Hypersensitivity reactions, including contact urticaria, have occurred in patients treated with EUCRISA. Hypersensitivity should be suspected in the event of severe pruritus, swelling and erythema at the application site or at a distant site. If signs and symptoms of hypersensitivity occur, discontinue EUCRISA immediately and initiate appropriate therapy.
There is no available data with EUCRISA in pregnant women to inform the drug-associated risk for major birth defects and miscarriage. In animal reproduction studies, there were no adverse developmental effects observed with oral administration of crisaborole in pregnant rats and rabbits during organogenesis at doses up to 3 and 2 times, respectively, the maximum recommended human dose (MRHD).
It is unknown if EUCRISA is excreted in human milk. There is no information available on the effects of the drug on the breastfed infant or the effects on milk production after topical application of EUCRISA to women who are breastfeeding. EUCRISA is systemically absorbed. The lack of clinical data during lactation precludes a clear determination of the risk of EUCRISA to a breastfed infant. Therefore, the developmental and health benefits of breastfeeding should be considered along with the mother’s clinical need for EUCRISA and any potential adverse effects on the breastfed infant from EUCRISA or from the underlying maternal condition. Because many drugs are excreted in human milk, precaution should be exercised.
Pediatrics (3 months to <18 years): Based on the data submitted and reviewed by Health Canada, the safety and effectiveness of EUCRISA for topical treatment of mild to moderate atopic dermatitis have been established in pediatric patients age 3 months and older.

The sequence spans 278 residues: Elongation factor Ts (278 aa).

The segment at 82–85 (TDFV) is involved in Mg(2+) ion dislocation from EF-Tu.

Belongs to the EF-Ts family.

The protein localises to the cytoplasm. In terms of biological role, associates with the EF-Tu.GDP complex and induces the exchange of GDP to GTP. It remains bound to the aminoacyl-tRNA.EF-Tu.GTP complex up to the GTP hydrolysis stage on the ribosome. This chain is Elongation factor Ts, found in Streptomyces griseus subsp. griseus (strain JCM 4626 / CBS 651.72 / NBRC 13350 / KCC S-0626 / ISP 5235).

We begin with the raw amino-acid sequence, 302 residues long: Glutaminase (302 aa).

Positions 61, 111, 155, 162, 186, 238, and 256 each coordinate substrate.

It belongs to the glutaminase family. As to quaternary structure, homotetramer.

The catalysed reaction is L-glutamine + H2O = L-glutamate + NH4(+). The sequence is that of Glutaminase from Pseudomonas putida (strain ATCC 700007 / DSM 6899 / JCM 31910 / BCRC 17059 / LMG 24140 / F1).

Use of EUCRISA in this age group is supported by data from two 28 day adequate, vehicle-controlled safety and efficacy trials which included 1,313 pediatric patients ages 2 to <18 years old of whom 874 received EUCRISA. The most commonly reported adverse reaction in subjects 2 years and older was application site pain. Additionally, use of EUCRISA in pediatric patients aged 3 months to less than 2 years was supported by data from a 28‑day open‑label, safety and pharmacokinetics (PK) trial in 137 subjects. No new safety signals were identified in subjects 3 months to less than 2 years of age (see ADVERSE REACTIONS, ACTION AND CLINICAL PHARMACOLOGY and CLINICAL TRIALS).
The safety and effectiveness of EUCRISA in pediatric patients below the age of 3 months have not been established.
Evidence from clinical studies of EUCRISA did not include sufficient numbers of patients 65 years of age and over to determine whether they respond differently from younger patients.